The Opioid epidemic is one of the most damaging health crises of our era.
According to a recent report by the Centers for Disease Control, between July 2016 and September 2017, the locations under study (across 45 states) had a 30 percent increase in Opioid-related fatalities. 1
Even overall life expectancy is now in decline, in part from the spike in deaths caused by Opioids, according to a staggering report by NPR in December.2 You probably know someone that has been affected by it.
One of the major factors driving the Opioid abuse epidemic is the frequency with which these potent and addictive drugs are prescribed by doctors. Through a series of mistakes, aggressive marketing, and poor judgment among medical professionals, Opioids like Oxycodone were deemed ‘safe,’ and distributed like candy to unsuspecting patients.
The results were predictable, but shocking nonetheless. Patients visiting their doctor for chronic back pain or taken to the emergency room after a mishap on the softball diamond, ended up addicted to a pernicious drug. The cycle, aided and abetted by drug companies, marketing firms, and often unsuspecting doctors, has exploded into an expanding public health nightmare, and a terrifying rise in addicted individuals. Yet despite the awareness at hand, it is a problem we will be combating for decades to come, and at a cost of many billions of dollars.
After a recent procedure for a root canal, one patient refused a prescription for hydrocodone no less than five times, and they still included the prescription in the take-home paperwork. With medical errors now the third-highest cause of death in the United States,3 incidents like this can further erode our faith in those entrusted with our welfare.
The Hippocratic oath has become the hypocritical. Something has to change!
According to @Dr. Jay Holder, the President of the American College of Addictionology and Compulsive Disorders, Addictionology is not a new field as the ACACD, www.ACACD.com, has been training chiropractors and other healthcare professionals for 28 years. Some policy makers are beginning to see the light, acting in response to intolerable human and economic costs. In West Virginia, where the Opioid crisis is rampant, and few families are untouched by its ravages, the state has recently mandated that in considering options for pain management, alternatives to Opioids— including physical therapy, acupuncture, massage therapy, osteopathic manipulation, chiropractic care or pain management-be part of the equation. Discussing complimentary alternative practitioners, like chiropractors, with the patient is mandated prior to prescribing Opioids.4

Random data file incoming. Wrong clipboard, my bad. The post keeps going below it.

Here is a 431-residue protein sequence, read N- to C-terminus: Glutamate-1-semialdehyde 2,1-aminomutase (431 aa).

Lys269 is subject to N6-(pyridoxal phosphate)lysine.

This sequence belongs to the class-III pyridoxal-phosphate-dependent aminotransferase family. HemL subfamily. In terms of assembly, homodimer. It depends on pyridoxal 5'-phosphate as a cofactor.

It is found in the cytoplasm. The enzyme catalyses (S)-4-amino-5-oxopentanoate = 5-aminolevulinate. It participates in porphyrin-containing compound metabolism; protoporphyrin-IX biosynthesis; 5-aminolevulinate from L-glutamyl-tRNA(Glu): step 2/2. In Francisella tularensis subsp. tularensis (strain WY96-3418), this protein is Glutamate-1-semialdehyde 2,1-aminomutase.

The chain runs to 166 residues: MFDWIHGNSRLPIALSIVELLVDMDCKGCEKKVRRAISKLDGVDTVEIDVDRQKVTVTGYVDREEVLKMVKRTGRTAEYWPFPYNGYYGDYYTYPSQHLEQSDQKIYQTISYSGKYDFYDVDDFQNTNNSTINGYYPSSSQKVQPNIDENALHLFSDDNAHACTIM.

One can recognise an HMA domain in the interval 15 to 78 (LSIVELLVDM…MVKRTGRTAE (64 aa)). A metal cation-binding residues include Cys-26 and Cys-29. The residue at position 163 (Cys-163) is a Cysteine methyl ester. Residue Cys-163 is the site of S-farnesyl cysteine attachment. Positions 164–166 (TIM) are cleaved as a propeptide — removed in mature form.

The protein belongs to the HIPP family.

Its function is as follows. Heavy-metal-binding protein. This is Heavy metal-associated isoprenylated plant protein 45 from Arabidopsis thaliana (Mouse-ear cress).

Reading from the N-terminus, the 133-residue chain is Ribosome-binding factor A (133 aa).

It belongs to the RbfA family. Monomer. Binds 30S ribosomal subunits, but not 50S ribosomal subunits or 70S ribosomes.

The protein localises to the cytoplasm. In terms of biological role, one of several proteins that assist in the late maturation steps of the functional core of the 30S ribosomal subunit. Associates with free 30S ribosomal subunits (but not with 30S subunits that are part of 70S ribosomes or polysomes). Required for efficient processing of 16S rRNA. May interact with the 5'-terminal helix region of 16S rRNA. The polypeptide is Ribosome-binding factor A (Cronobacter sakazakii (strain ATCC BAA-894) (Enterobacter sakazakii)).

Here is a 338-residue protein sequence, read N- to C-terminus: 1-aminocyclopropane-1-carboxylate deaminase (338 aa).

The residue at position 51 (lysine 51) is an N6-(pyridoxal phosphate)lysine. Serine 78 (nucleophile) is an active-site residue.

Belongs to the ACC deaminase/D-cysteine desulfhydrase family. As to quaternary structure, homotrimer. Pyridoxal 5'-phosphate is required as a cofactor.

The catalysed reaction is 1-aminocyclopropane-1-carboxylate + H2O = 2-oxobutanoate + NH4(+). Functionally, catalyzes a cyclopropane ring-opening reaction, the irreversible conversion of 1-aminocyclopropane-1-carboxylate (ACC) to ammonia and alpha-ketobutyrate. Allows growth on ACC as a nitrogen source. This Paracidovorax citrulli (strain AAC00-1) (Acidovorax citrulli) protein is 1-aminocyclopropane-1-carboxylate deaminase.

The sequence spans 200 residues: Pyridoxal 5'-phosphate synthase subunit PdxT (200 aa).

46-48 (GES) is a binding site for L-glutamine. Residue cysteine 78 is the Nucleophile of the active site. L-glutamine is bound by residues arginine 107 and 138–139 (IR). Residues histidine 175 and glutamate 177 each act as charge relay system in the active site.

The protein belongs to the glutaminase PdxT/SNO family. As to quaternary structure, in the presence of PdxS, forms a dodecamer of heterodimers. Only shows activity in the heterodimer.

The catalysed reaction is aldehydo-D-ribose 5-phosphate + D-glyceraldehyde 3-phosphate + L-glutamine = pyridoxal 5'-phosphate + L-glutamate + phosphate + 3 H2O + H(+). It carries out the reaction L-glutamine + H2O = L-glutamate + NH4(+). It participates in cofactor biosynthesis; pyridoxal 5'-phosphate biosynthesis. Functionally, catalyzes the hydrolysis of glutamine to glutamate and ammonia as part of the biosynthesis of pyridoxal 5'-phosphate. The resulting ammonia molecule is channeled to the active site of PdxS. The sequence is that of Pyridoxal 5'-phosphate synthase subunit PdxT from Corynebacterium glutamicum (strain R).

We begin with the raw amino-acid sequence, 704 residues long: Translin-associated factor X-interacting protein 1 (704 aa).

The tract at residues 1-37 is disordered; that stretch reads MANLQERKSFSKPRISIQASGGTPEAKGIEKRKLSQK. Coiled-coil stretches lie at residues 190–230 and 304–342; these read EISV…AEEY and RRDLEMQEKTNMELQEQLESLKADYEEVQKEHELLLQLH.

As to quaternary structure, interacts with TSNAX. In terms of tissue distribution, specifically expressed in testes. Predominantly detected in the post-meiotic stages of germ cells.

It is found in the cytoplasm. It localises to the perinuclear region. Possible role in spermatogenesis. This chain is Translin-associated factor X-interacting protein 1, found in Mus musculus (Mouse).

Consequently, the National Drug Control Policy (@ONDCP) is taking political leaps towards the government analysis to the issues surrounding the Opioid crisis point and by providing evidence towards the need to increase the use of non-drug options as a first line of care to find safer and more effective solutions to addiction treatment recovery and prevention. Not really changing one drug for another. Part of the change that is needed is cultural and it starts with the way we approach our well-being and lives as a whole. We have to get away from the idea that there is a simple, one-step solution to problems. As consumers, we have been trained to believe that somewhere out there is a quick fix whatever ails us.